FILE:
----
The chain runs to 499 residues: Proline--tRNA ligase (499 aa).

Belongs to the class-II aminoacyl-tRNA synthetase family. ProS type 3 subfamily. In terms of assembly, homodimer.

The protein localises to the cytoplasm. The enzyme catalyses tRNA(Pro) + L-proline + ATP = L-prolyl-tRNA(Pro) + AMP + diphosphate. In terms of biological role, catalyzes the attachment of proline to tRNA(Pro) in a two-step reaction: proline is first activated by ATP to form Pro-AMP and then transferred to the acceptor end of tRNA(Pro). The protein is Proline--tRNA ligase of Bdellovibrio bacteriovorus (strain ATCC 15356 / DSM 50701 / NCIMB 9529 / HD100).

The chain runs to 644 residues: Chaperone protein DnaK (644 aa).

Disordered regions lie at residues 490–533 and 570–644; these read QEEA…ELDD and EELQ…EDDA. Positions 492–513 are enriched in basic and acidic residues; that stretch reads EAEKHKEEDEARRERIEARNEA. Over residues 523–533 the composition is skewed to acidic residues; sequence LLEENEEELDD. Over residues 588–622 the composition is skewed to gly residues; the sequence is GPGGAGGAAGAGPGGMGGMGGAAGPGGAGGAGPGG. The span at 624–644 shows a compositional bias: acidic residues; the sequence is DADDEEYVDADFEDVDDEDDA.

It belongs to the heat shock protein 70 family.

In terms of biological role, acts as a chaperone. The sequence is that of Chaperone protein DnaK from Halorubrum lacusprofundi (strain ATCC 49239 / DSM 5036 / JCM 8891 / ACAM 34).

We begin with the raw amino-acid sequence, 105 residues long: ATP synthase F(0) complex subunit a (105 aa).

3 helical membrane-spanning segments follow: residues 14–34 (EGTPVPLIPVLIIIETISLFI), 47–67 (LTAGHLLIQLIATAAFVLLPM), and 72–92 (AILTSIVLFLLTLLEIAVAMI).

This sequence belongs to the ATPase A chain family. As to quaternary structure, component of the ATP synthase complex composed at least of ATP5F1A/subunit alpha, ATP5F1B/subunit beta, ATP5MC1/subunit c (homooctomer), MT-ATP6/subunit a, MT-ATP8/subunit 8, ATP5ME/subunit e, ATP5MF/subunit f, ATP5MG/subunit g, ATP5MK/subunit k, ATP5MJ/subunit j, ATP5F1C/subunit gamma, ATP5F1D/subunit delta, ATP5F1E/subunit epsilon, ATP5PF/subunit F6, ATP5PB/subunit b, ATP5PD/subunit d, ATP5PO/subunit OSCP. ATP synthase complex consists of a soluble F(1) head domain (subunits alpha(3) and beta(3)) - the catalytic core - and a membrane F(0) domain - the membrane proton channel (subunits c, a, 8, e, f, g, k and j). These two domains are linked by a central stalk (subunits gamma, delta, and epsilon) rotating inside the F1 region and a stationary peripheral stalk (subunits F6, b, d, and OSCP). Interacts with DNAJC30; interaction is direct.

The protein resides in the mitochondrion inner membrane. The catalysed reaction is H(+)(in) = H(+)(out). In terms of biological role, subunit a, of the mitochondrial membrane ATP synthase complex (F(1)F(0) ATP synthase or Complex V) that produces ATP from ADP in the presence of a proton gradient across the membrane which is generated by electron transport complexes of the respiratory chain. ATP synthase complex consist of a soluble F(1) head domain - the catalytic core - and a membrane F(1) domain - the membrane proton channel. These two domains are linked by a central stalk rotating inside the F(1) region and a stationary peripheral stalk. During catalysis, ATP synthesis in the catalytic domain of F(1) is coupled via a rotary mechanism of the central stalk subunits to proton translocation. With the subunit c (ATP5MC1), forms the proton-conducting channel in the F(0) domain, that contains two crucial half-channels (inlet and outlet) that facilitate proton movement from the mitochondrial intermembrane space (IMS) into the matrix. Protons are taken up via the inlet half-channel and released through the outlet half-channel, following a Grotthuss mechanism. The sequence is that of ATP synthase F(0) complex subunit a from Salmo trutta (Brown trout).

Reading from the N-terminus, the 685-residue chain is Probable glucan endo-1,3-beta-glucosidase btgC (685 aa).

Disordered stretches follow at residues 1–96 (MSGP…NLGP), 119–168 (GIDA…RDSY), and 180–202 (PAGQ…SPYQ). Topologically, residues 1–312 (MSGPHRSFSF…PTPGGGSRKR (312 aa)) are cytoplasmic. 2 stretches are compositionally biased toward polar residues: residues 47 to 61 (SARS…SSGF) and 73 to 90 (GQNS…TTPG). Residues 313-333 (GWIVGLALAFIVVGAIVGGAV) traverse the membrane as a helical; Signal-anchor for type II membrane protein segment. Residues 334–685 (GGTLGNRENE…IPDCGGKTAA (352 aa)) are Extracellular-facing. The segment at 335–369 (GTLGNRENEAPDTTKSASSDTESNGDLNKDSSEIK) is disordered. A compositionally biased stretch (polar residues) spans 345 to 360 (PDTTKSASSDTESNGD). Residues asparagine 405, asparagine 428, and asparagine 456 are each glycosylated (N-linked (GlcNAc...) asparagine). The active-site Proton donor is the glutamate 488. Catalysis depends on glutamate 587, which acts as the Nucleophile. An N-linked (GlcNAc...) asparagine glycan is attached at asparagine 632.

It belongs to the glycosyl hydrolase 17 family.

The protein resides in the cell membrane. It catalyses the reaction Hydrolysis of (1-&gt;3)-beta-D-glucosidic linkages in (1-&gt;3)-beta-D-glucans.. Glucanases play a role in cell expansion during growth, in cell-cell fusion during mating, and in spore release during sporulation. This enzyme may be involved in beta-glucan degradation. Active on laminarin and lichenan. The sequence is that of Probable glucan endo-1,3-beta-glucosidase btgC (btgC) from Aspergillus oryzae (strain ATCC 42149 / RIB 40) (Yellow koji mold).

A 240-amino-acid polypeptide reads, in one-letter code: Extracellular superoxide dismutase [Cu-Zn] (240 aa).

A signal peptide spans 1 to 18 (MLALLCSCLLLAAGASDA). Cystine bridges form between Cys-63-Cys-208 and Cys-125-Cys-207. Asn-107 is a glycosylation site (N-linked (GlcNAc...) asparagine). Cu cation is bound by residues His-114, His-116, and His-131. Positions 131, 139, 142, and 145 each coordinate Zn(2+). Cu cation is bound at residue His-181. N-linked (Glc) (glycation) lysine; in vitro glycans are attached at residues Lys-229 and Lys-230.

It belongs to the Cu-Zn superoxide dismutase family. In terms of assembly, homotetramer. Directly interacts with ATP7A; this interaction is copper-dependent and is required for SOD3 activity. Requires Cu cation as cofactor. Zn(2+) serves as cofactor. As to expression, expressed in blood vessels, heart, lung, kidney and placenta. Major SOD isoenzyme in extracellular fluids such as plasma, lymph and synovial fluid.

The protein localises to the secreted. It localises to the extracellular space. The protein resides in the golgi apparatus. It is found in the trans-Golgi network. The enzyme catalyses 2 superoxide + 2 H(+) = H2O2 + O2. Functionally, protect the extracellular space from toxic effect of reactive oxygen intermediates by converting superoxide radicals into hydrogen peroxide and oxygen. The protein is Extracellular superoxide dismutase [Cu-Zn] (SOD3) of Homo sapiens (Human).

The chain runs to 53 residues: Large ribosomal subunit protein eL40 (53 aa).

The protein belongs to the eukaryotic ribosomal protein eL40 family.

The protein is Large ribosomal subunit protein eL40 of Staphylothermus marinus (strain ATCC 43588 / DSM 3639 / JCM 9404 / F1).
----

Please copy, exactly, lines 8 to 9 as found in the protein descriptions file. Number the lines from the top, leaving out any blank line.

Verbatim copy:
We begin with the raw amino-acid sequence, 105 residues long: ATP synthase F(0) complex subunit a (105 aa).

3 helical membrane-spanning segments follow: residues 14–34 (EGTPVPLIPVLIIIETISLFI), 47–67 (LTAGHLLIQLIATAAFVLLPM), and 72–92 (AILTSIVLFLLTLLEIAVAMI).